ROCKLAND, Maine — A man accused of trying to kill his wife last year by pushing her off Maiden Cliff in Camden failed this week to have his criminal charges dismissed on grounds that prosecution obtained his medical records improperly.
Justice Jeffrey Hjelm, however, did place restrictions on the state’s ability to use those records at the criminal trial of 69-year-old Charles R. Black, which is scheduled to take place on Dec. 3 in Knox County Superior Court.
Black has pleaded not guilty to a July 2011 grand jury indictment of attempted murder, two counts of elevated aggravated assault, two counts of aggravated assault and two counts of domestic violence assault.
According to the prosecution, Black and his then-wife, Lisa Black, were hiking in Camden Hills State Park in April 2011 when he struck his wife one or more times in the head with a rock, dragged her body to the edge of Maiden Cliff and pushed her over. Black told police he had passed out and fallen forward, striking the back of his wife’s head with his head, according to the police report.
Lisa Black fell a short distance, but then got up and managed to make it down to the bottom of the mountain, where she was spotted by a passing motorist. She was taken to the hospital.
Charles Black was found injured after a subsequent search and was arrested a few days later after being released from Eastern Maine Medical Center in Bangor.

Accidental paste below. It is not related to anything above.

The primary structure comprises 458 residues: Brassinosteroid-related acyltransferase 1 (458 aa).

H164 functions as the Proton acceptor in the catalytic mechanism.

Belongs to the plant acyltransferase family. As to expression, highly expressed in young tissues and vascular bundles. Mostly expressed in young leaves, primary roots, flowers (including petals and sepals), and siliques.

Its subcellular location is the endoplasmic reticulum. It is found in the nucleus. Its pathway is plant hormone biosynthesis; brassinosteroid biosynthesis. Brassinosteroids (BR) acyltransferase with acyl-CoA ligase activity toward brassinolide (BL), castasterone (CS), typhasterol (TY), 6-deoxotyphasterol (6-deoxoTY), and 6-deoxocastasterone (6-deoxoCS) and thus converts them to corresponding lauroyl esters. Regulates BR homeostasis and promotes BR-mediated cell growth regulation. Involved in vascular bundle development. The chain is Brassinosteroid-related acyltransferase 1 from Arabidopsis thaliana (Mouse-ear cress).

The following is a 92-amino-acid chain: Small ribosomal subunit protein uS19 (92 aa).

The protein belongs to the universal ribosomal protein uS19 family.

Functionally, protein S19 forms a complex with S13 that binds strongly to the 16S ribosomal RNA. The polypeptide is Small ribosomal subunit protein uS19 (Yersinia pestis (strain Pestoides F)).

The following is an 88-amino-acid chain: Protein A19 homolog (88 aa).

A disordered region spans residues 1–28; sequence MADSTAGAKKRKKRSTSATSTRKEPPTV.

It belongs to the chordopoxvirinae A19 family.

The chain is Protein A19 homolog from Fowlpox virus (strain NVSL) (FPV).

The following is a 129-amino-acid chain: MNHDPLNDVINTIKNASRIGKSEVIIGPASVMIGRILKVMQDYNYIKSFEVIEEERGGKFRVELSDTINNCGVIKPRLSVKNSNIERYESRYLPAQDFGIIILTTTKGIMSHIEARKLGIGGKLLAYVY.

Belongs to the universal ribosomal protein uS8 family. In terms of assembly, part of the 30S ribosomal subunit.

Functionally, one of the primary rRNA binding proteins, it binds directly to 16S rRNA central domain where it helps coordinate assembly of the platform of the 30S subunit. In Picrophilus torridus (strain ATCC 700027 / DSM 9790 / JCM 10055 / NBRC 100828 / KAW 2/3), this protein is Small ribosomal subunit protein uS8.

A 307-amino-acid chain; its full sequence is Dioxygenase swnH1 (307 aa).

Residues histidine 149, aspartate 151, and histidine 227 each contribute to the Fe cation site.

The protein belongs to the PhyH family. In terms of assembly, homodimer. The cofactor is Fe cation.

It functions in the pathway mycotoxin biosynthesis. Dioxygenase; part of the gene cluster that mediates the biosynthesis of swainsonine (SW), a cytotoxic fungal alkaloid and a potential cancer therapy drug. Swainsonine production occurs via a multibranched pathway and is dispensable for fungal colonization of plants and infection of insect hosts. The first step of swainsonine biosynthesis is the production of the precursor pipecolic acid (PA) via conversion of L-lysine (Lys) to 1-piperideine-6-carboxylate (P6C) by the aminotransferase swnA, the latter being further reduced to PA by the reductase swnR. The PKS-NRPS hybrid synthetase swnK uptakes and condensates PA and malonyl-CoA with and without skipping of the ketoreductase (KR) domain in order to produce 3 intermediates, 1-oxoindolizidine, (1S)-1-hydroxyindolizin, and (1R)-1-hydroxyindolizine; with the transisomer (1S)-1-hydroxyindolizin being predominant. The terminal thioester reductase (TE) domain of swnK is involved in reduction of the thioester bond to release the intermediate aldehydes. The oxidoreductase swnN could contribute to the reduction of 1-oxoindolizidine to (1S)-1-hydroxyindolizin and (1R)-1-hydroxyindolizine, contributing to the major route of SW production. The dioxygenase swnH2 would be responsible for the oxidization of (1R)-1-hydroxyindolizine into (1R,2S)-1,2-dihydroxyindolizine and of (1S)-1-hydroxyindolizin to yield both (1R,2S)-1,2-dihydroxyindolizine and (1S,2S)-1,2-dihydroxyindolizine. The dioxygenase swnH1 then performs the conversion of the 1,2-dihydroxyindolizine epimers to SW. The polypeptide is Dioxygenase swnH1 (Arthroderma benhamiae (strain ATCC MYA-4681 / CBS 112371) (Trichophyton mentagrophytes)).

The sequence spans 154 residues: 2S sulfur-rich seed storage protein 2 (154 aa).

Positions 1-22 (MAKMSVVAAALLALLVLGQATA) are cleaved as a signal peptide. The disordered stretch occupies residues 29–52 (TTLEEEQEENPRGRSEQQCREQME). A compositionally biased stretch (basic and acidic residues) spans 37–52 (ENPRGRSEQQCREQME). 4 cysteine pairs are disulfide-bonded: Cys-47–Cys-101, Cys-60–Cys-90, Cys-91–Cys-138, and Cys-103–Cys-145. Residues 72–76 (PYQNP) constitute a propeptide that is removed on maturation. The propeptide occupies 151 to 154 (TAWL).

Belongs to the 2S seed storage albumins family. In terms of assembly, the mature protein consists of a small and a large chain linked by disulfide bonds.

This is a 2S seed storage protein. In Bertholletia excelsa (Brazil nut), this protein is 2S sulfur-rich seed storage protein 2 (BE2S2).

Police records from the time of Black’s arrest indicated that his wife recently had inherited $4 million and had told police that her husband was taking money without her permission. She also told officers that her husband had been having an online affair with a former girlfriend.
“I was disappointed that the judge did not dismiss the case, but I’m pleased that he has put the restrictions on that he has,” defense attorney Walt McKee said Friday afternoon, referring to the medical records. “These documents are all 100 percent privileged, because they are part of the physician-patient relationship.”
Prosecutor Chris Fernald declined to comment about the case.
“The court concludes that the state did not obtain the defendant’s medical records illegally,” Hjelm wrote in his nine-page order on the motion to suppress and dismiss, dated Oct. 24. “However, to the extent that information in the records is privileged, at trial the state may not present evidence that it obtained directly or indirectly from those records.”
According to McKee, after he raised his objections to the state’s use of Black’s medical records, the prosecution placed those documents in a separate, sealed file.
“The state tells us they have not seen them and will not look at them,” he said.
Hjelm wrote in his order that the state must continue to refrain from looking at Black’s medical records for 10 days from the date of his order, so that the defense can consider whether to file an appeal.
McKee said that he wasn’t sure if he would file an appeal.
“That would delay the trial,” he said.